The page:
Sometimes real estate transactions in Mexico go bad. And they can go bad in ways an American or Canadian might never imagine.
When you buy or sell property here you go in front of a notary (notario) and show your ID, which in Mexico is your voter card if you are a citizen or passport. Mexican notaries have “Public Faith”, meaning they are in effect arms of the government. But not all real estate transactions are negotiated in good faith in Mexico. Here is an example of what could happen.
An individual purchases a large tract in the country. Passport and residency card are presented by the buyer. The seller, who is well known to the buyer, presents his voter card. Both signed at the same table at the same time.
What could go wrong? The seller could be approached by people who covet the property in question and are induced to claim that he did not sign the deeds of sale. But where could that go? His signature is there, plain as day, as is a photocopy of his voter ID. The notary asserts it was him, that he signed in front of him and the seller watched him sign.
But the seller could insist that it is not his signature. He might have arranged through some illegal means to acquire a second voter registration card. He could then claim a look alike signed the documents. If the seller was paid in cash there would be no paper trail.
This assertion by the seller would trigger a call for expert witnesses. One who the seller will pay will certainly assert that the signature is not his. The buyer will then be required to produce an expert witness of his own who will assert it is indeed the seller’s signature and then the court will require a third expert witness from the official registry of handwriting examiners who will decide who is correct.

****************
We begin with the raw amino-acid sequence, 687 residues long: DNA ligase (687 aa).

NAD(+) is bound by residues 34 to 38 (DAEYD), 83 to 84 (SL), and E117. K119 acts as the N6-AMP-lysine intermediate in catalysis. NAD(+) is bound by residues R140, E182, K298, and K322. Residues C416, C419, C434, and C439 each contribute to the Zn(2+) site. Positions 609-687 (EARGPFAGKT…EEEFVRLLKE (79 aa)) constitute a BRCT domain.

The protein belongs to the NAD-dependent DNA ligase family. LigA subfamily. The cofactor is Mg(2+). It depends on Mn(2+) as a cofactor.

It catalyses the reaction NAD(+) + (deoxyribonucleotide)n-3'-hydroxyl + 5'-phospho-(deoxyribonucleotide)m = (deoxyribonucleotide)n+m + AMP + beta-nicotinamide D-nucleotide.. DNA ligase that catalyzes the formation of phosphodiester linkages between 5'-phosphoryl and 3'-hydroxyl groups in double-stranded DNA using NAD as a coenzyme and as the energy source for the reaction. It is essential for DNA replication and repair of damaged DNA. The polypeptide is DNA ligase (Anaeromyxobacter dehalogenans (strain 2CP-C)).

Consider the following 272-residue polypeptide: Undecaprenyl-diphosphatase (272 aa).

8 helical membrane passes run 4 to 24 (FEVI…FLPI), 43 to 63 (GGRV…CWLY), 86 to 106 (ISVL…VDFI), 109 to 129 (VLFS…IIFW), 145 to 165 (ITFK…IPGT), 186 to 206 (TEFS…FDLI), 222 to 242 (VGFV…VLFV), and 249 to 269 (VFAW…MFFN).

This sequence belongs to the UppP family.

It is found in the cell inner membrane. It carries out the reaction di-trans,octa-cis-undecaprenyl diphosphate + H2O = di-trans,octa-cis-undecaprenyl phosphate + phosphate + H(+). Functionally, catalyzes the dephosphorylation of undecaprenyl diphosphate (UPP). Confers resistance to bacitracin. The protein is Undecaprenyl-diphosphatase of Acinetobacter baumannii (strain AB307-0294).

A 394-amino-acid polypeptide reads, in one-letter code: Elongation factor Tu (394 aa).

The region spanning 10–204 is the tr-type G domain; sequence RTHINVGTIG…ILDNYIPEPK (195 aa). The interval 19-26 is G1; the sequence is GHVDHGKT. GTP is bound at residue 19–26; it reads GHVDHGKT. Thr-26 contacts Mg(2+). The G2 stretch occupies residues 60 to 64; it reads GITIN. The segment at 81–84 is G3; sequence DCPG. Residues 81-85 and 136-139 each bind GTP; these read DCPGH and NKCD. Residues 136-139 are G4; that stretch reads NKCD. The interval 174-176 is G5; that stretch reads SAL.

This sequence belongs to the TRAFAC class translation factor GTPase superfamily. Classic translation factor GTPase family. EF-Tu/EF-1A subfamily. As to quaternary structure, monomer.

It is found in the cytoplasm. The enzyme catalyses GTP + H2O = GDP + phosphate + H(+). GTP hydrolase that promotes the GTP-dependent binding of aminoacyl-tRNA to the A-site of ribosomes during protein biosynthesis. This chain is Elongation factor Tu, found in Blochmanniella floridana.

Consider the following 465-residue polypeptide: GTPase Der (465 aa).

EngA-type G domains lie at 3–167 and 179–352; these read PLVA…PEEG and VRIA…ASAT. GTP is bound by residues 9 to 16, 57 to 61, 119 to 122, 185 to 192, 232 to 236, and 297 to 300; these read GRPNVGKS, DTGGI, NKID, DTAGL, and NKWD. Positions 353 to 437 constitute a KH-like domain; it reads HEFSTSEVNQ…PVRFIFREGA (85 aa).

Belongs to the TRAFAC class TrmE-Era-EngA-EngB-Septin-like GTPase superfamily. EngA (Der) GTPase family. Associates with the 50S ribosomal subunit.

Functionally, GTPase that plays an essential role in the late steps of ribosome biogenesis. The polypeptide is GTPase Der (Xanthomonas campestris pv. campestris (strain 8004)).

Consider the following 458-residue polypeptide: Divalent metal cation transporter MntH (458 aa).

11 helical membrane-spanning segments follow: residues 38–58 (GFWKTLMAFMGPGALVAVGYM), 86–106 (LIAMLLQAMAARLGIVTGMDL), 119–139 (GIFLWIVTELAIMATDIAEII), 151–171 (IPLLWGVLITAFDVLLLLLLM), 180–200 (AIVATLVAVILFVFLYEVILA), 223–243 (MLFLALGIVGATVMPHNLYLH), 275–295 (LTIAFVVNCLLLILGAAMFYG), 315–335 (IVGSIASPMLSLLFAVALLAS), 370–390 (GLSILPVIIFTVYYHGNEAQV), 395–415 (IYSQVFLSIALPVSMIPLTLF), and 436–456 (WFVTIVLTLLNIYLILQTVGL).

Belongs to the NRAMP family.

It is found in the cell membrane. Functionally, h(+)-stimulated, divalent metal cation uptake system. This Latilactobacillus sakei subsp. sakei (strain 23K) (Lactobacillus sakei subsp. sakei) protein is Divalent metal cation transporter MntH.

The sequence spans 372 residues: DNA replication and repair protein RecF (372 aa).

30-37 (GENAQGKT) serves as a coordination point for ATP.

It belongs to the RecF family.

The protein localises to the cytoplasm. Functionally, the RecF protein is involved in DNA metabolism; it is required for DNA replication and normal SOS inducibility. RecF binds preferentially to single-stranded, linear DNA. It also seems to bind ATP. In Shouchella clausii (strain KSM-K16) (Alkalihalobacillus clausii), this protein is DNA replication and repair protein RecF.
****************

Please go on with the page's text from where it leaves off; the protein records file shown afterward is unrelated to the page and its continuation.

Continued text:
Local well-respected attorneys have asserted that these examiners are often crooked and seek payoffs. The entire case would revolve around this final examiner. The judge or panel of judges has no power here. If the handwriting examiner claims it is not the signature of the seller, that would decide the case even if it is plain as day to the judge that it is an authentic signature. These people could retain a Mexico City law firm said to have a close relationship with these examiners and presumed to be adept at bribing them.
What should you do to avoid a scenario like this? First, use a good notary. Talk to other ex-pats for their recommendations. They can usually recommend someone trustworthy. It is customary for the buyer to select the notary; often your agent can recommend someone. Then demand that the signing be video-taped and keep multiple copies, including one with the notary. Talk with the seller and be sure to get an interpreter to have the conversation in Spanish, if appropriate. Have the seller identify himself/herself clearly with personal details. Get your own copy of the signature so you can compare. If the notary is unwilling to do these things, get another notary.
It is extremely unlikely such a thing could happen to you. This is a one in a million possibility. I lay out this hypothetical so that you might see how some of the horror stories you hear about buying property in Mexico can arise and how to protect yourself. If you are able to buy title insurance you would be protected in such a scenario, so do so if you can.
The takeaway is not that it is dangerous to buy property in Mexico. It’s not. But the system is different from what you are used to in the U.S., Canada and other countries. That’s why you need a real estate professional who knows how it all works.